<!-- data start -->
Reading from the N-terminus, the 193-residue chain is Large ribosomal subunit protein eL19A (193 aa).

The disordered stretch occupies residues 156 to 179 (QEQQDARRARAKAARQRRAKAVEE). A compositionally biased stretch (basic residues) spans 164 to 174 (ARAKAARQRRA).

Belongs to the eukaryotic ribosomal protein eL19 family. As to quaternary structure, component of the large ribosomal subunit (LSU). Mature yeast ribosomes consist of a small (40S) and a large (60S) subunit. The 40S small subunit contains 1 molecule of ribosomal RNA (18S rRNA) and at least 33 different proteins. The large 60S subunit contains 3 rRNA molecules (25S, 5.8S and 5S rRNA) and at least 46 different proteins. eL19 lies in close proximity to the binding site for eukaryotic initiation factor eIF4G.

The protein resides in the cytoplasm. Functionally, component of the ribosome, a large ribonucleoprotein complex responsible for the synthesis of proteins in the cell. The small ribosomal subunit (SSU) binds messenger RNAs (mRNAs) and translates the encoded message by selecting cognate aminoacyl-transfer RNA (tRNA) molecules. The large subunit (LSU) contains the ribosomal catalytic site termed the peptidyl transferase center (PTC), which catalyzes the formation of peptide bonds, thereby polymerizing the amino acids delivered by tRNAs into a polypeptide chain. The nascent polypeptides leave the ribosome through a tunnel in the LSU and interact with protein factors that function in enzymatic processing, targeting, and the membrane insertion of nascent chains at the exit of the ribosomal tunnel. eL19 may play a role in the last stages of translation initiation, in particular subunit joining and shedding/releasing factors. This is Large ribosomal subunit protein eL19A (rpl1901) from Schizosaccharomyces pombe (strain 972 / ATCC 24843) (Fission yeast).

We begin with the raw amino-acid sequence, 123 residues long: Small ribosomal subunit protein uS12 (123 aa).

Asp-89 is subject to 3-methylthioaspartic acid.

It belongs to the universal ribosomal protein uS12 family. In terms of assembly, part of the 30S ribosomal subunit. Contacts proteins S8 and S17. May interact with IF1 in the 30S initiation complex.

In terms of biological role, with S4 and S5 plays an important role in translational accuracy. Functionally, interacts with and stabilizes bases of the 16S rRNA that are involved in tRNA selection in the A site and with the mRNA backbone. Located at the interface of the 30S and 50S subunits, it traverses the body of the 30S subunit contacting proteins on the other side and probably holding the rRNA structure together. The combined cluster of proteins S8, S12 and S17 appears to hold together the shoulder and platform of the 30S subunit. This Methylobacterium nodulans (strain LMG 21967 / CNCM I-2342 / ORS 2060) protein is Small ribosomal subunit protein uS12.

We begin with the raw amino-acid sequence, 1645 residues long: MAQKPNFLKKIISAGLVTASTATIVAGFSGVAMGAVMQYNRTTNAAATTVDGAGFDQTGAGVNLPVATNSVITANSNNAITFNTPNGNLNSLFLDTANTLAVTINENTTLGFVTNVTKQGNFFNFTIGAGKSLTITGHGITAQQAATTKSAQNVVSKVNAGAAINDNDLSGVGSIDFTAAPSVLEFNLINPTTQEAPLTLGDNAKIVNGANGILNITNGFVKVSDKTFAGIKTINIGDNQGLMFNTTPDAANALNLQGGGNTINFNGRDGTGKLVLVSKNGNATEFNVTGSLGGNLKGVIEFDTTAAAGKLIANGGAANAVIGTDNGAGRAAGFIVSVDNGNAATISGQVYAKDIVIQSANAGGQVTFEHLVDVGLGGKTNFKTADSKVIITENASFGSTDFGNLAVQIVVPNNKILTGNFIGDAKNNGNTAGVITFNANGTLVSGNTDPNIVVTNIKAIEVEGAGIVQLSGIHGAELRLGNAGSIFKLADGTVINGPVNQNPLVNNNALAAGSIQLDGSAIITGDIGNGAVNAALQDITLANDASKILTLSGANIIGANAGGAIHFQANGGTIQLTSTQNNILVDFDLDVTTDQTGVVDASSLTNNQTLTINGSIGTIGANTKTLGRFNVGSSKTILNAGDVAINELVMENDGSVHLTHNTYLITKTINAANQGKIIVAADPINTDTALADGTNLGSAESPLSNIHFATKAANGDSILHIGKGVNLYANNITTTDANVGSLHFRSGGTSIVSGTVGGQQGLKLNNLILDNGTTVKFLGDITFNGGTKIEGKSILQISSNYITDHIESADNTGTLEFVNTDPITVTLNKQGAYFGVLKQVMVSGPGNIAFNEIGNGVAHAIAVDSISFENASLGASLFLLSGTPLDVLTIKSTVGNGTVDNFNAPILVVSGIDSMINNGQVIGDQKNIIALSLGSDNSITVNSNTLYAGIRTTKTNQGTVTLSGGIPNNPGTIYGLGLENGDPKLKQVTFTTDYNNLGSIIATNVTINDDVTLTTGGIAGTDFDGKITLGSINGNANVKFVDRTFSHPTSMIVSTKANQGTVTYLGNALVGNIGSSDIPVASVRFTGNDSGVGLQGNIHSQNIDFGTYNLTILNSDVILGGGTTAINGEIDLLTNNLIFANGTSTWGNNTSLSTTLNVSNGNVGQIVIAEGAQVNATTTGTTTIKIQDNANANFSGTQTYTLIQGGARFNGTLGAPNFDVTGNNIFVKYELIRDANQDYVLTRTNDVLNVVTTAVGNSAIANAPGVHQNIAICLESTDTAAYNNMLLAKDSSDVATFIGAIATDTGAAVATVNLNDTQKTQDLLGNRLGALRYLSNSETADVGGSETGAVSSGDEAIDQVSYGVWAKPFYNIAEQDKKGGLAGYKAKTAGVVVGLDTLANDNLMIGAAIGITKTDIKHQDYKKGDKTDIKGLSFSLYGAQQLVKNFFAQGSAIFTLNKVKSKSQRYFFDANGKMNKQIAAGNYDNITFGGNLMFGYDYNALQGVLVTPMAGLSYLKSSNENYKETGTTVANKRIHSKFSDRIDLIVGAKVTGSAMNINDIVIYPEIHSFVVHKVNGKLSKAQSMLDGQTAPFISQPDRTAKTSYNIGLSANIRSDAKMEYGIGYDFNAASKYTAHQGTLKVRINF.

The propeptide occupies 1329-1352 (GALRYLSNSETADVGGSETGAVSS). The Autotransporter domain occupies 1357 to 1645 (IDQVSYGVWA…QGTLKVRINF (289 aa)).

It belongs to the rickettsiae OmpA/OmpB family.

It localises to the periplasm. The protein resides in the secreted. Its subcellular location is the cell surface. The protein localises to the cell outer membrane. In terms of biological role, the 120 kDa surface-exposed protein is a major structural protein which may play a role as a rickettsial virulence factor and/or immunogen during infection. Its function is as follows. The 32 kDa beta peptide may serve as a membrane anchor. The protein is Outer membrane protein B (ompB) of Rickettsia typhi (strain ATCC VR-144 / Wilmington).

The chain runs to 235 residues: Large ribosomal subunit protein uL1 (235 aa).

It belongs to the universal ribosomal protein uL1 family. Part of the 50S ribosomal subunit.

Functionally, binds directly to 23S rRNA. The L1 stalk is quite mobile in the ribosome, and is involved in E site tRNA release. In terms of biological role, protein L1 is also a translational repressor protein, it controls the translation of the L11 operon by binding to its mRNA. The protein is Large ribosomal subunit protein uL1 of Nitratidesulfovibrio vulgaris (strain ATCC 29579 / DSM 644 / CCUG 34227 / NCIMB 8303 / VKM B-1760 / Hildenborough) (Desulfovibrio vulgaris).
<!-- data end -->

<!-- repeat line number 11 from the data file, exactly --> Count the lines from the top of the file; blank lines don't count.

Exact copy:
It belongs to the rickettsiae OmpA/OmpB family.